BALTIMORE MUSEUM OF ART*"Cherished Christmas Garden Traditions," Nov. 29 to Jan.5MARYLAND INSTITUTE*"Faculty Exhibition," Oct. 4 to Nov. 3*"Four Contemporary Painters," Nov. 15 to Dec. 15*"Christy Rupp: Natural Selection," Nov. 15 to Dec. 15SCHOOL 33 ART CENTER*"David Driskell: Masterworks," Oct. 26 to Dec. 6*"Art and the Social," Dec. 21 to Jan. 31MARYLAND ART PLACE*"Lord Baltimore's Throne: The Evolution of the Chair in Baltimore" and "Take a Seat," Sept....
FEATURES
By John Dorsey and John Dorsey,Sun Art Critic | November 2, 1994
Baltimore's Connie Imboden, now showing at Gomez, has garnered acclaim on both sides of the Atlantic -- especially in Europe -- for her photographic investigations of the human being.One is tempted to say "of the nude" or "of the human body," but that would be misleading. Although Imboden does employ the nude, she has in the past made images that are surrealistic, symbolic and psychologically probing. Using water and sometimes mirrors with her subjects, she has reflected our dreams, fears and states of mind from serenity to anxiety.
FEATURES
By JOH DORSEY and JOH DORSEY,SUN ART CRITIC | May 9, 1996
Sometimes developing new ways to work can be a tremendous boost to creativity. And sometimes it can stifle creativity, if the artist thinks of the new way as an end in itself rather than as a means to an end.The latter is the case, it appears, with Nefeli Massia's recent paintings at Gomez.Massia's an accomplished artist whose last show at Gomez contained some strong landscapes revealing a Turneresque romanticism. In the recent paintings, she has jumped from the Earth into the cosmos. Swirling discs; conelike shapes suggesting up-rushing or down-rushing movement; the use of blue, white and gold to suggest sky or the great void of space; references to constellations; and titles such as "solitary cosmos" and "cosmopolis" all indicate that we're present at some cosmic event: the birth or eath of anything from a planet to a galaxy, perhaps.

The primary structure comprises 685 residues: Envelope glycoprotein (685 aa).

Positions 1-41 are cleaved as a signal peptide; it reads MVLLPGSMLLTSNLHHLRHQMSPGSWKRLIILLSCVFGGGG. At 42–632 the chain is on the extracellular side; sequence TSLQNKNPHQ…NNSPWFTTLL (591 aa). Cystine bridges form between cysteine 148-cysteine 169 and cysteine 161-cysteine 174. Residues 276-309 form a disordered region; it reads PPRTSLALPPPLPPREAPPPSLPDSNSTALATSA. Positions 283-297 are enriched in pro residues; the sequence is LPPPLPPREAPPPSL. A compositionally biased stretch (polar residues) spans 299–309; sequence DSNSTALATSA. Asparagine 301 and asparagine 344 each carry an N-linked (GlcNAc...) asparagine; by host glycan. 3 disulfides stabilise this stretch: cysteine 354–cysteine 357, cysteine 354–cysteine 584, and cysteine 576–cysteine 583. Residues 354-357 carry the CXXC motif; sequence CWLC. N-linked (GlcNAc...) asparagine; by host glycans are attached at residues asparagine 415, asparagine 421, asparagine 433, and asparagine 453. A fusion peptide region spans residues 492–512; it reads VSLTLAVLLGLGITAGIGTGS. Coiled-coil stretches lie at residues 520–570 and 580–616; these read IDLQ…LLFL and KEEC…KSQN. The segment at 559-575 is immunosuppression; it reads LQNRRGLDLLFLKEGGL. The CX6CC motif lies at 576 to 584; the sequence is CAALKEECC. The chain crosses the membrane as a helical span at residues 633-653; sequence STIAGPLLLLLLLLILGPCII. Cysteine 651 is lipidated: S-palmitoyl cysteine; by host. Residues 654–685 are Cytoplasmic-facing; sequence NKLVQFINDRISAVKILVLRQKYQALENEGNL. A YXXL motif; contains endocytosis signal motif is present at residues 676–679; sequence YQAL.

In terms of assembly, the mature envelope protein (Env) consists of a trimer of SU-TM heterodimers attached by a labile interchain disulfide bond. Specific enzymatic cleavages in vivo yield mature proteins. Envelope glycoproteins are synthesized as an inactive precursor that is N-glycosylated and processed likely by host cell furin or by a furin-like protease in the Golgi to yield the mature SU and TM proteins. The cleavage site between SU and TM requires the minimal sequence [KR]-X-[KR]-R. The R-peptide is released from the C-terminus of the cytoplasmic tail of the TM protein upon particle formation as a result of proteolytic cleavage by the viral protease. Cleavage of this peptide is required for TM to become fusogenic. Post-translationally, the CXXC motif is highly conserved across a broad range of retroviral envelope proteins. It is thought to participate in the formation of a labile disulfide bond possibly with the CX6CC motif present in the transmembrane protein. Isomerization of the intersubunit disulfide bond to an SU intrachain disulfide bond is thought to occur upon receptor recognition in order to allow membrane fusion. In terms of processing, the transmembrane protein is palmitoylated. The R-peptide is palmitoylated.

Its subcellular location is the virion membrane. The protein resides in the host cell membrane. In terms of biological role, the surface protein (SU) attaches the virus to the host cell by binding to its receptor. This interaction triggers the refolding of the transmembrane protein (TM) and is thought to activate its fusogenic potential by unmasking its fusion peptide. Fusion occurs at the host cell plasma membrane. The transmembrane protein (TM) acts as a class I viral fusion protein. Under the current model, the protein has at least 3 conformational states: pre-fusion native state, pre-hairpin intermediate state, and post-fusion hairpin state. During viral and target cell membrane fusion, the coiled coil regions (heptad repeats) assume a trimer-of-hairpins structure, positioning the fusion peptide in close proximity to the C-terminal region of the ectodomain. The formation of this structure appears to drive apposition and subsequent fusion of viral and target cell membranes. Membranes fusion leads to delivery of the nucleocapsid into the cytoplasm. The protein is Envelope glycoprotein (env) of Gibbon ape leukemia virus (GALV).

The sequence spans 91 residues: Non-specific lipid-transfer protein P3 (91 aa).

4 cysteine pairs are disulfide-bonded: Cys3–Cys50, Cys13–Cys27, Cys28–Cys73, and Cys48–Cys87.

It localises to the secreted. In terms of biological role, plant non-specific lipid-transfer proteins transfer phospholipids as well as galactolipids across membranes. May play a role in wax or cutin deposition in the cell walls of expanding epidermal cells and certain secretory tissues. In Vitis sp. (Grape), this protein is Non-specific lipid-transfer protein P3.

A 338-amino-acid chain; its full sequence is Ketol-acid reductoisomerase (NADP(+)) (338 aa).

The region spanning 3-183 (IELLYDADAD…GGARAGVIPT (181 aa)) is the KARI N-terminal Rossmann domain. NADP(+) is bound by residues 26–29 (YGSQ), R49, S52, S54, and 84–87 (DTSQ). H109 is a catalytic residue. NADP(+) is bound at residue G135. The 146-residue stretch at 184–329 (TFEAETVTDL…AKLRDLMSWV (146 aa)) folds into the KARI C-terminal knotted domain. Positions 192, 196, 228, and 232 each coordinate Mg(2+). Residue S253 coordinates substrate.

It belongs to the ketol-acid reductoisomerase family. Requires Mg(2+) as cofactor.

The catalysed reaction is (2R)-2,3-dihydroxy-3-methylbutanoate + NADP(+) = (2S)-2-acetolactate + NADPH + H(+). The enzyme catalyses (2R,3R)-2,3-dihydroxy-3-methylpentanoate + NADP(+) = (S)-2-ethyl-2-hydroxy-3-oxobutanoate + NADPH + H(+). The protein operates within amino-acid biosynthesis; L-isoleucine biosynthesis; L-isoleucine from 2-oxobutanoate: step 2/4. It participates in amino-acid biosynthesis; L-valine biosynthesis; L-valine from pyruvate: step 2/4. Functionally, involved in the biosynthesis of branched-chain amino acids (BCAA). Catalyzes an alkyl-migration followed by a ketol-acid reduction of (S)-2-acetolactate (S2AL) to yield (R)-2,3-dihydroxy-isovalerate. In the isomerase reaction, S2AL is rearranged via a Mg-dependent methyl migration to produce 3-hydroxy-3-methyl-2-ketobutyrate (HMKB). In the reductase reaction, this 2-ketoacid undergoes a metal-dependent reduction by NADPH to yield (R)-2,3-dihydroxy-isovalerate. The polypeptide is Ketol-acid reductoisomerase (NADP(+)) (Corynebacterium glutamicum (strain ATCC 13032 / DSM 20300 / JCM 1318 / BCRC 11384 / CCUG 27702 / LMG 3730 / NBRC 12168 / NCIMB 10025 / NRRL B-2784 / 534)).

FEATURES
By John Dorsey and John Dorsey,Sun Art Critic | April 25, 1995
Jim and Suzie Hill are an admirable collecting duo -- they collect with modest means and for the love of art. He teaches English at Towson State, she's head librarian at Catonsville Community College, and since the 1960s they have been collecting in the field of contemporary art -- mainly prints, drawings and other works on paper.They buy but don't sell, and their small Baltimore house is crammed with art, filling up the walls and sitting on the floors. The collection includes well-known names such as Alexander Calder, Chuck Close, Grace Hartigan, Alex Katz, Bruce Nauman and Robert Mapplethorpe.
ENTERTAINMENT
By Glenn McNatt and Glenn McNatt,Sun Art Critic | November 4, 2001